The Countess of Mar: The noble Baroness, Lady Thomas, mentioned horticulture. Perhaps I may also mention the fact that a lot of people with learning difficulties have an extraordinary affinity with animals. Working with animals expands their view and they become more able to work with humans. We should not lose sight of that. In rural set-ups, some farms are very mechanised and difficult for young people, but others have animals, including horses, sheep, pigs and cows. A lot of kennels take on young people as well. You do not need an A-level or a university degree to work with animals. Animals love these people because they seem to understand them. It is a wonderful thing to see and I am fortunate to see it quite often. I support the noble Lord, Lord Rix.

Baroness Turner of Camden: I, too, support this amendment. Although it is not within my particular area of expertise, I have listened with a great deal of interest to what the noble Lord, Lord Rix, and others have said in support of it. It is very necessary for the text of this amendment to appear in the Bill, in particular in the section to which it is related: that is, the directions about work-related activity. In Committee, we have already had quite a lot of discussion about the necessity of ensuring that those responsible for administering this legislation have adequate training. That is doubly important for people with learning disabilities.

It is in the Government’s interests to ensure that this Bill covers adequately people with learning disabilities in the manner proposed under this amendment. I hope that the Minister will agree. He may not accept this wording, but I hope that he will accept the principle and ensure that something like this appears in the Bill.

Lord Skelmersdale: The noble Lord, Lord Rix, will be glad to hear that this is an occasion when I will not be a bit of grit in the ointment. I support the theory of these amendments. Whether it is necessary to have them in the Bill, the Minister will no doubt explain in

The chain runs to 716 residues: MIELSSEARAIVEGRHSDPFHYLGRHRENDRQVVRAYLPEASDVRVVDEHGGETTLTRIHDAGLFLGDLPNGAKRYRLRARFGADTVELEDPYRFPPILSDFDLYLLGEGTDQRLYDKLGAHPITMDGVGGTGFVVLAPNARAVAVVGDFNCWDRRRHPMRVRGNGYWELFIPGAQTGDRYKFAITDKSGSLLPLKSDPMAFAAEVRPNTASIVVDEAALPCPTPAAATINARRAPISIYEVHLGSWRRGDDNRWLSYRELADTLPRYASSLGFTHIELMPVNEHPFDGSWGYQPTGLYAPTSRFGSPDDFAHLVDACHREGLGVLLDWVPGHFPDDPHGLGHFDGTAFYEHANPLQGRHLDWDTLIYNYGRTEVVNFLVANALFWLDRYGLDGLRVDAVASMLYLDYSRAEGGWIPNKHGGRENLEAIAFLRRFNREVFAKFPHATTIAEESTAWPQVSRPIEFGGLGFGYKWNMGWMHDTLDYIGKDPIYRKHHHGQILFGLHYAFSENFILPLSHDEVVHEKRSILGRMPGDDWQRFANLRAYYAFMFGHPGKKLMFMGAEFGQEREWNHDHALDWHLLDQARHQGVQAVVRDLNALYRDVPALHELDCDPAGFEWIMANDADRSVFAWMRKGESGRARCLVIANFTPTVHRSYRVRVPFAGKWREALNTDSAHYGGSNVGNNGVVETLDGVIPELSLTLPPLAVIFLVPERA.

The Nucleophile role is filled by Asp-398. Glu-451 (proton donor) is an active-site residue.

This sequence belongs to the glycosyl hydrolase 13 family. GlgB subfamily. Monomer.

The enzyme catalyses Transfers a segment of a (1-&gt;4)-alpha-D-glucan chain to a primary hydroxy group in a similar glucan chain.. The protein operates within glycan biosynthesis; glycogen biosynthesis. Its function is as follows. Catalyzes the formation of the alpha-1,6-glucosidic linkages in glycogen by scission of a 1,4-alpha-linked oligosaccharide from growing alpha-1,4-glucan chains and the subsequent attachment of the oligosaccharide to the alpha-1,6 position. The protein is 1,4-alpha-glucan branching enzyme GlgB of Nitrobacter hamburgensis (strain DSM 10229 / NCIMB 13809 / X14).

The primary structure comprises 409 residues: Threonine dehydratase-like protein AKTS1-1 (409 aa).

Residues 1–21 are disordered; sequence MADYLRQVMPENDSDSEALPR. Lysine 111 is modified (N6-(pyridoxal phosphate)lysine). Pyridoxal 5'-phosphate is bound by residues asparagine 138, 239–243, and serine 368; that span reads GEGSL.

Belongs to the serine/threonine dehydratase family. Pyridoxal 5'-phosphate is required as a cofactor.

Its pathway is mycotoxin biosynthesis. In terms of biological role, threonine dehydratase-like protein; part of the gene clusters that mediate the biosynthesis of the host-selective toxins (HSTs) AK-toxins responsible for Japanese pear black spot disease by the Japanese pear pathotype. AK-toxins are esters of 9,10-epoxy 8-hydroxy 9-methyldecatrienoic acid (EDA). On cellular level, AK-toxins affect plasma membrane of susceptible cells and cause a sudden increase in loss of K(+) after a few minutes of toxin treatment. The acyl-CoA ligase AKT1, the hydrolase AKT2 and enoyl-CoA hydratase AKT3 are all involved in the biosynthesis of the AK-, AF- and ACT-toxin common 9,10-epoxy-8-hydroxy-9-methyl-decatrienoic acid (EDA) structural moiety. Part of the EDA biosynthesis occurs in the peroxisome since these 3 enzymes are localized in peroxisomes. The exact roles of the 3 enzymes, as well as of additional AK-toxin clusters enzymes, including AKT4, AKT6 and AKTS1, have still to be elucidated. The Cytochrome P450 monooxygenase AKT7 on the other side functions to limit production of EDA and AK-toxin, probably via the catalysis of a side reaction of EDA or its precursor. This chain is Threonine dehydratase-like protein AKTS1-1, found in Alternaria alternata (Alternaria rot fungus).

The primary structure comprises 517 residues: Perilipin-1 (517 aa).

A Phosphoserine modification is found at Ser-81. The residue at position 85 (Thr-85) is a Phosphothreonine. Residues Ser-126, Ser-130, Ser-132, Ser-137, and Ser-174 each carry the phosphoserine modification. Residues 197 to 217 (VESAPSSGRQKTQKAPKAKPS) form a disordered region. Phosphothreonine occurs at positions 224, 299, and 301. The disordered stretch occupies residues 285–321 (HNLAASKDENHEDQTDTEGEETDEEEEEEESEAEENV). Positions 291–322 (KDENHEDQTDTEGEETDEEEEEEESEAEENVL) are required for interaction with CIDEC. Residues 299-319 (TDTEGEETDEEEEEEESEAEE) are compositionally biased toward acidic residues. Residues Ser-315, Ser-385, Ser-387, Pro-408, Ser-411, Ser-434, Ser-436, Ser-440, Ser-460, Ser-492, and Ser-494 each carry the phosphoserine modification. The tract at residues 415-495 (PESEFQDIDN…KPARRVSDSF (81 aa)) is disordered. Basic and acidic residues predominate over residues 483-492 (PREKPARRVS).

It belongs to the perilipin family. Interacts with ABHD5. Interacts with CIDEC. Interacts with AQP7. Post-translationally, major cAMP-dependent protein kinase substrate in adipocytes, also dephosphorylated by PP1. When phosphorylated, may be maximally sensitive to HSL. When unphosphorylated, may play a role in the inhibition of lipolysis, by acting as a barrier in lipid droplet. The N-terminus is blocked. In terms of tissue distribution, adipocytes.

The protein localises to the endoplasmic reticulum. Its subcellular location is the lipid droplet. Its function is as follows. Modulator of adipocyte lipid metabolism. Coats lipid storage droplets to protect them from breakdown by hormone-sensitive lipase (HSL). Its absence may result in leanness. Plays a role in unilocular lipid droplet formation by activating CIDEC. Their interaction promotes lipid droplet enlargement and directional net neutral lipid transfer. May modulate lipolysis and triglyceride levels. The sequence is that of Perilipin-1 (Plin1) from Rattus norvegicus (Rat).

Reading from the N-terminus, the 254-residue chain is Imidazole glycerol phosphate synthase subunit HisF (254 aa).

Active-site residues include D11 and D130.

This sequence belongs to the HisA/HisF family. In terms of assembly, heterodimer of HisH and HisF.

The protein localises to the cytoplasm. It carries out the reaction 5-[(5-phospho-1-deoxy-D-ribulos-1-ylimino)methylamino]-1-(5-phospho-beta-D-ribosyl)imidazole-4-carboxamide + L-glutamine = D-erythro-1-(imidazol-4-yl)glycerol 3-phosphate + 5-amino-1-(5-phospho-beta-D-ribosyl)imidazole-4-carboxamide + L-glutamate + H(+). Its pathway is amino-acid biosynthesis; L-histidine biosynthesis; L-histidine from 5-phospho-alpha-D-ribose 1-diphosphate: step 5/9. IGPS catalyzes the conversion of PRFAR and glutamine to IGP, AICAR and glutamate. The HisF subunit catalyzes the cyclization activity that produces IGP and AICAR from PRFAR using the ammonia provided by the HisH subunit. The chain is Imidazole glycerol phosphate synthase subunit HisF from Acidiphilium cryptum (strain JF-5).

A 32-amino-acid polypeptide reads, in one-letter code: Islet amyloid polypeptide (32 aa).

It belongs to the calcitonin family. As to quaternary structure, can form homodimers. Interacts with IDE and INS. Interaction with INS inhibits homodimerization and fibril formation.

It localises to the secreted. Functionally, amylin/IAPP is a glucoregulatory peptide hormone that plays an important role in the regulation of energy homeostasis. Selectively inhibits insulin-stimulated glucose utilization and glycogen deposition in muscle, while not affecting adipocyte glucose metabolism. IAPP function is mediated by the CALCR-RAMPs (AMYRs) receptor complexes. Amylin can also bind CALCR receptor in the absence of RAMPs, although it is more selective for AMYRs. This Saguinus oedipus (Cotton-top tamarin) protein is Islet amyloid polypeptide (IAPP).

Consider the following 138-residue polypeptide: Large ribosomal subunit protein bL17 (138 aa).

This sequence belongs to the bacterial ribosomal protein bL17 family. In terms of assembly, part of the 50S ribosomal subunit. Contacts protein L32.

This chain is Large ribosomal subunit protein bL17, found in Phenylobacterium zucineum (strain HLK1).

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great detail. But it is clear, not least from the examples given by the noble Lord, Lord Rix, that people who suffer from learning difficulties will have particular and unsurprising difficulties in accessing the job market. I was absolutely horrified to hear about the experience of Katie, who was exemplified by the noble Lord, Lord Rix.

As an employer, I have to accept that an employer would normally be extremely cautious in considering the employment of someone with learning disabilities. Noble Lords should not get me wrong because my wife and I have for some time employed an individual—in horticulture, as it happens—with learning disabilities. Both he and we cope with the situation very well. But I can imagine other employers and other people with learning disabilities who would not gel anything like as well. In this day and age, I am not sure what interests one should declare. Some time ago I was asked to be a trustee of Thrive, which the noble Baroness, Lady Thomas, has mentioned. I also have a sister who is a trained psychological therapist and is studying animal therapy, with particular reference to horses, which, as the noble Countess, Lady Mar, said, often has very desirable effects on those with learning disabilities.

I am sure that the Minister will not disagree with the view expressed by all noble Lords who have spoken that particular attention will have to be paid to people with learning difficulties if these schemes are to be successful in getting them back to work or into work for the first time. I expect—although I am, as usual, prepared to be proved wrong—that the Minister will agree with all of this and assuage noble Lords by saying that this will all be taken care of under the individually tailored action plans. Of course, we are not allowed to call them that; they are just action plans. This is why the key amendment in the group—as with a similar set of amendments tabled by the noble Countess, Lady Mar, which are shortly to be debated—is the one that refers to precisely what training will be provided to jobcentre staff to enable them to draw up action plans addressing the needs of participants with learning difficulties.

We have not yet explored the activities of the contractor in all this. My guess, and hope, is that, to a great extent, the prime mover—the contractor’s personal adviser, if you like—will draw these things up. They will be approved by the jobcentre personal adviser. Of course, directions, sanctions and so on have to work in that way; they will be suggested by the contractor, and the more normal agents of the Secretary of State then actually impose them.

I would also be obliged if the Minister gave us the most up-to-date statistics—or perhaps the noble Lord, Lord Rix, has them—indicating what percentage of those out of work have been diagnosed with learning difficulties so that we have a clear grasp of the scale of the problem.